Connections Europe 2016 Report: What’s holding back IoT adoption?
Amongst the buzzwords (read ‘killer app’ and ‘uberisation’) which naturally crop up at any conference focusing on a technology as talked about as the Internet of Things, were glimmers of insight of what can propel wide-scale adoption of the IoT at the 11th edition of the Connections Europe conference.
If one thing was apparent throughout the conference - held at the Grand Krasnapolsky Hotel in Amsterdam - it was that no company (whether manufacturer, service provider or retailer) can pinpoint a typical IoT consumer.
The Europe market was identified as “different and complex” compared to the US, in which adoption and use cases differs greatly – as noted by Amit Kroll from Assa Abloy on day one of the conference; “It varies from market to market in Europe – for example, in Scandinavia 80% of DIY, whereas elsewhere people get installer to deploy our products.” Statistics from Parks Associates show although ‘interactive smart home ownership’ remains below 20% of broadband households in the UK, Germany, France and Spain, the UK followed by Germany are leading the way in Western Europe. Interestingly, Germany is the country that places most trust in the custom installer to provide smart home systems.
A generational difference was also acknowledged when it comes to issues affecting wide-scale adoption of ‘smart home’ technology like data, as some suggested the attitude of millennials accustomed to sharing (encouraged by incentives) will differ from older generations.
One small point of entry could lead to opportunity
One recurring theme at the conference was that hesitancy towards the smart home amongst consumers (whether from security fears or simple lack of awareness) means one single product they love will be the key point of entry for most. And this can lead to more. A recent player in the IoT market, Logitech’s Remko van den Berg, head of sales in EMEA, says they’ve found that after a purchase of one US $50 dollar (€45/£40) products, has led to 70% upgrading to a higher value product in the years that follow – this was later reinforced by Deutsche Telekom.
The experiences that they have with this product will be decisive. “This first experience needs to be good – if they buy it and its not, then we lose the consumer forever. And you need to sell the value it can bring to them, and offer it an affordable price.”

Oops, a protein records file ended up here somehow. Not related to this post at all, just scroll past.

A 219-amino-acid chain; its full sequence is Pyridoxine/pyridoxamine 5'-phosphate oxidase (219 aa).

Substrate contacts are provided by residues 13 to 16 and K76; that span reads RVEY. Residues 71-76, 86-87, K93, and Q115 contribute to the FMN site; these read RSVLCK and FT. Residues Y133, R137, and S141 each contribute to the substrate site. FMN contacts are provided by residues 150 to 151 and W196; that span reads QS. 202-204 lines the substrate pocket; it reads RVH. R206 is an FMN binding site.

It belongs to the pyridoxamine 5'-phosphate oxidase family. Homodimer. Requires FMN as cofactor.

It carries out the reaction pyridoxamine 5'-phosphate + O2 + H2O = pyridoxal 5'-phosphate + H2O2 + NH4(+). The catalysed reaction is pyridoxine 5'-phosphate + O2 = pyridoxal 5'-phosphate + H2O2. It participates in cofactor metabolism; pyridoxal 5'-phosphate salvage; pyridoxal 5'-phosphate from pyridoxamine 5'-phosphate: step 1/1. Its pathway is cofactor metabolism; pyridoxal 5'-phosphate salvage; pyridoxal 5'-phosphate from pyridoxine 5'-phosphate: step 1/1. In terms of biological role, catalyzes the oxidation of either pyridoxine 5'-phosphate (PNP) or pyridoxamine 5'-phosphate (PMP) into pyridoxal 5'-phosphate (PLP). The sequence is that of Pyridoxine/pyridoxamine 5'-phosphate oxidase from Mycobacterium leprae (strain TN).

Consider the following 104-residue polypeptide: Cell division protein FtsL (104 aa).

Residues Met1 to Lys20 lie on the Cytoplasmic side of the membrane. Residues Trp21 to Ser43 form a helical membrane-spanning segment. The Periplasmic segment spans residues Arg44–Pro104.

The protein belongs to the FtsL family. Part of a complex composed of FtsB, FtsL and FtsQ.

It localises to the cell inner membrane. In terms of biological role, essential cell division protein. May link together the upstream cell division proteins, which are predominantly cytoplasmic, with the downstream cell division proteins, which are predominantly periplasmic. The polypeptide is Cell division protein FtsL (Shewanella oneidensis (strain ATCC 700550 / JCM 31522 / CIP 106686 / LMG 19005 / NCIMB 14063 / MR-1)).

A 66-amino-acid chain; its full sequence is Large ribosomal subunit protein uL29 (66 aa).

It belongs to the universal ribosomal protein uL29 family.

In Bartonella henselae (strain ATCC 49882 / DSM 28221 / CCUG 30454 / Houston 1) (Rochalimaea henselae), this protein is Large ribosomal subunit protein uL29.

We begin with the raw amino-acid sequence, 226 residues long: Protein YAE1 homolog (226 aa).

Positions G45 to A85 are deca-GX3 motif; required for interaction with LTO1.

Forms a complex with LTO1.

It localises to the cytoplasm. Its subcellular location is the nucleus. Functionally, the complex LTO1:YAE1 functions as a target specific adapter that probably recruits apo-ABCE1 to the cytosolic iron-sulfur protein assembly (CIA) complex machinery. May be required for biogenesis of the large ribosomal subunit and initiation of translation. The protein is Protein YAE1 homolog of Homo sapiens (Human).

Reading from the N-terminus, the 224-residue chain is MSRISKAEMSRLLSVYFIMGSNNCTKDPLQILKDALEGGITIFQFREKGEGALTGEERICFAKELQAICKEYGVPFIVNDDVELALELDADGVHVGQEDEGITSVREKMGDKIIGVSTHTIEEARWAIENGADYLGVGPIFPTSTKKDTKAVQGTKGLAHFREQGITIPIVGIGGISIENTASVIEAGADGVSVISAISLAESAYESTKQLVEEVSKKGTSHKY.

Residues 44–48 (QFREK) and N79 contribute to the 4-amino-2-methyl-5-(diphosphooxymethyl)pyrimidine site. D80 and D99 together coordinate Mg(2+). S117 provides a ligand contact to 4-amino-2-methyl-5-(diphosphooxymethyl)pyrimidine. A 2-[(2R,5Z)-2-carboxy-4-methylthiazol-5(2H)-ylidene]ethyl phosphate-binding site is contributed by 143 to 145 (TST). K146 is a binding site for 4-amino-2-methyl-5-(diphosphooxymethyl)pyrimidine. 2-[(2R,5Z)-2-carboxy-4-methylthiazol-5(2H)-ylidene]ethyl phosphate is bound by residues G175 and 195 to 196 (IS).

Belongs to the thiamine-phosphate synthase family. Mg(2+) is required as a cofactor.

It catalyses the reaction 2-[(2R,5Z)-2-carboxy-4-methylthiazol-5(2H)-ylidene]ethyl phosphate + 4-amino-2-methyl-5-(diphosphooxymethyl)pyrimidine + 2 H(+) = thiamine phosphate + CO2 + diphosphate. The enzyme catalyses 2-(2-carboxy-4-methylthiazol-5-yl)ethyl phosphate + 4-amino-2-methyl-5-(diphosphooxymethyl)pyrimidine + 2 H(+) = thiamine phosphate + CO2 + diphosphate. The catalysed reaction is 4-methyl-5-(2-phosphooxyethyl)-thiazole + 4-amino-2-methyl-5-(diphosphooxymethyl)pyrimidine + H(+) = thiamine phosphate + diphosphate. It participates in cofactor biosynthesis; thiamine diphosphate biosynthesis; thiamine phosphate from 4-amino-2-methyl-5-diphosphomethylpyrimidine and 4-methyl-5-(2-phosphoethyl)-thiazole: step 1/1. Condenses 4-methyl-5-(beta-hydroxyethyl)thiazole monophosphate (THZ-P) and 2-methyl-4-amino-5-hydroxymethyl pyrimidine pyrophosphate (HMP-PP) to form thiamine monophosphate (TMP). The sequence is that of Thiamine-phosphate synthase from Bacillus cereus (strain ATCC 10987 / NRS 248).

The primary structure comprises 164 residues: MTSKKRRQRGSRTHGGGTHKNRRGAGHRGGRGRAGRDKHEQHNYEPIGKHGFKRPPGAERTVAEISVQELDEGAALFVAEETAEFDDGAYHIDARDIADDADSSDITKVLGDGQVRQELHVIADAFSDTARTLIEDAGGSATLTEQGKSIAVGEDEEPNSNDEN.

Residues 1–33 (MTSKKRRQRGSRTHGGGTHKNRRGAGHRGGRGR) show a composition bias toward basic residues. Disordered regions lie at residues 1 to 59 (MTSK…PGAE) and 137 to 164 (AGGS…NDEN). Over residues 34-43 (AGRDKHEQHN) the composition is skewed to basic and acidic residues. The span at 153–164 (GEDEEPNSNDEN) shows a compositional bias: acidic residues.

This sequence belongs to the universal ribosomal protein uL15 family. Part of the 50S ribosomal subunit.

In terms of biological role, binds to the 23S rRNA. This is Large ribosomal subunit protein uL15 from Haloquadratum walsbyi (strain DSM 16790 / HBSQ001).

Although important, these single ‘DIY’-type of IoT products are not the sole answer to driving the market. “DIY security solutions are terrific at creating awareness in the home, but there are limitations in terms of what they can do,” stated Mario Moura from Honeywell. “What buyers want can vary between a 30-something couple in an urban area compared to a 4-person family village. Some will look to the installer to provide a degree of reassurance; some will be interested in DIY. For us it’s a 50/50 split. We should let the consumer decide.”
“Not every type of customer is looking to the same channel for a smart home service. A lot don’t want to know about platforms ecosystems etc. – it needs to be simple for end user,” said van den Berg. He continued that some installers focusing outside automated systems for enclosure onto other smaller IoT devices could lead to bigger things. “If they offer other parts, this cross selling can create wider opportunities in the industry,” commented Jean-Marc Prunet, CEO at myFox.
MivaTek’ Daniel Wong agreed: “The B2B channel and the installer market is important. Products will always need to be installed – door locks in particular are difficult for some people.”
Although the consensus was that there is clear value in an installer who educates and is able to develop a point solution to offering more services, manufacturers at the conference claimed this will not drive mass adoption.
Sure, IoT is exciting, but is it truly safe?
A Parks report showed that security concerns are polarised around the world – with 45% ‘highly concerned’ about the privacy and security of IoT (most notably in European countries including France and Spain), with the remaining percentage considerably less concerned.
Although the event came only two weeks after the DDoS attack which attacked so many IoT devices, there was a consensus it had not been up for discussion as much as attendees would have liked at the conference.
At a panel dedicated to addressing the privacy and security of IoT, it was clear internet providers are seen as having the key role in ensuring the safety of the smart home, and that an end to end approach is essential to finding vulnerabilities. “If you ask people if there wear a seatbelt, most people will say they don’t – the same goes for protecting the home. How many people change their password on their modem? The most recent attack is a tipping point and will impact all service providers. Vendors aren’t ever labelled as ‘over-secure’ either,” said Allen Scott, director of the secure home gateway and IoT at Intel Security. Panellists failed to come to a conclusion on whether extra protection is something they can charge a premium for, or should simply be a given – however there is still a long way to go.
“We do need a kind of ‘Apple’ effect on the security side of things. Right now there is always a bit of chaos and the security comes as an afterthought,” concluded Scott. “There is a need for certified items in home that meet certain requirements, and the industry is moving in this direction. We already see this in the IT market, why can’t we get in the IoT market?”
“Security is our main focus over convenience. We are constantly performing penetrating tests to ensure our technology is secure from hacking,” affirmed Amit Kroll, business development & integration for EMEA at smart lock manufacturer Assa Abloy, at another panel discussion.